Rothe House , is a unique 16th century Irish merchant’s townhouse located in the city of Kilkenny, Ireland.  The complex was built by John Rothe Fitz Piers between 1594-1610 and consists of three houses, three enclosed courtyards, and a large garden with reconstructed orchard. 
Rothe House is considered nationally significant because of the large supply of original post medieval features which survive in good condition in Ireland. The property, an important element in Kilkenny heritage, owned by Kilkenny Archaeological Society and houses some of the association’s collection of objects related Kilkenny city, county and Ireland.
The garden at the back of the house has been reconstructed to reflect a typical 17th-century garden. The burgage empty as Rothe House was built survives intact one of a few in such an unaltered. Kilkenny’s medieval city wall is part of an area that belongs to the Rothe House complex.
The Rothes were mainly merchants, but they were also involved in politics.They ware part of an oligarchy of a dozen families who controlled Kilkenny throughout the 15th and 16th centuries, and the 17-talet.Rothe house was built on land burgage John Rothe Fitz Piers acquired.
The house was confiscated after Charles I’s defeat in England, because of his involvement in the confederation of Kilkenny. After the restoration of Charles II, the house was given back to the family.
Rothe House is an excellent example of a house in Kilkenny influential merchant class. It was built in the English Renaissance style that was introduced to the South East of Ireland by Thomas Butler the 10th Earl of Ormond in the 1560s. 
The configuration of the original series of the construction sequence by John Rothe three houses (six each in 1594, 1604 and 1610) have survived intact. Rothes sequential building program is significant, because he deliberately built three independent houses rather than extending the first house to meet the needs of his growing family. In this he followed the pattern of development chosen by his wife’s family (the Archer) in their arrangement in the Archer House and the house was built behind it, now known as the “Hole in the Wall”.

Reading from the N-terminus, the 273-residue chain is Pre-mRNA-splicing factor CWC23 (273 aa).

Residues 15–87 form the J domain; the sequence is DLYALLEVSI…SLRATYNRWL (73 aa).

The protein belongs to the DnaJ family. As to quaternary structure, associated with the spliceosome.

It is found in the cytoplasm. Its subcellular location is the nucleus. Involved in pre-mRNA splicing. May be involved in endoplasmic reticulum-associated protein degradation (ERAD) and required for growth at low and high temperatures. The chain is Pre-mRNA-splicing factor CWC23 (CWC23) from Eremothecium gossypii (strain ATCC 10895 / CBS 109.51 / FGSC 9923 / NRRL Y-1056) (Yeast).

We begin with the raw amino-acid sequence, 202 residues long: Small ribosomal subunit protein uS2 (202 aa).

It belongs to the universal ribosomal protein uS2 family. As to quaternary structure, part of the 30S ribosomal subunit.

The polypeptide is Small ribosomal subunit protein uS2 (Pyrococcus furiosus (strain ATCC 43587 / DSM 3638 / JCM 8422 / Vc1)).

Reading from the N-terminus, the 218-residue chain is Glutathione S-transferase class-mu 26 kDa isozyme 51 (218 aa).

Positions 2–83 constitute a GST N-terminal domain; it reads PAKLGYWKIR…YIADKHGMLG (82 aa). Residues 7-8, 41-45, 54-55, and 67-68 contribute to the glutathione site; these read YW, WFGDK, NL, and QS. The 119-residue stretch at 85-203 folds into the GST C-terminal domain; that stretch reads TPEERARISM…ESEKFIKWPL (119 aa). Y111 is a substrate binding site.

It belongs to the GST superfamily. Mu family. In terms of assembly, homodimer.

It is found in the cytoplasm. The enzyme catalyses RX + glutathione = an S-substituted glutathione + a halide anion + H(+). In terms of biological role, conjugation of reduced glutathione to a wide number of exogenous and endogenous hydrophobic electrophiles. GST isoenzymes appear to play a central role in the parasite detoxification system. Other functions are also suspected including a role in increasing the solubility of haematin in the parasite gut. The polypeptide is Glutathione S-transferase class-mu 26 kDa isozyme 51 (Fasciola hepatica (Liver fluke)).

House in Kilkenny that survive from the same period as is Rothe House;”Hole in the Wall”, High Street, built in 1582-4 by the Archer family; Shee Alms House, Rose Inn Street built in 1582 by Shee family; The Bridge House, built in John Street around the end of the 16th century that survives in part;Kyteler Inn, St. Kieran built in 1473-1702 built by Kyteler family; Also Deanery, Coach Road 1614 and 21 Parliament Street, which was built at the end of the 16/17 century and survives in part.
Rothe House legal status is that it is listed as part of the urban area of Kilkenny City in the Record of Monuments and Sites , is listed in an archaeological in Urban Archaeological Survey County Kilkenny . There is also a nationally important structure from the planning authority development plan under Schedule 1 of the Kilkenny City and environs Development Plan 1994 and is listed as being of national importance in the National Inventory of Architectural Heritage Survey of Kilkenny. 
Museum of Rothe House contains a variety of artifacts of archaeological and historical interest, most of them are locally or donated by citizens in Kilkenny Kilkenny Archaeological Society.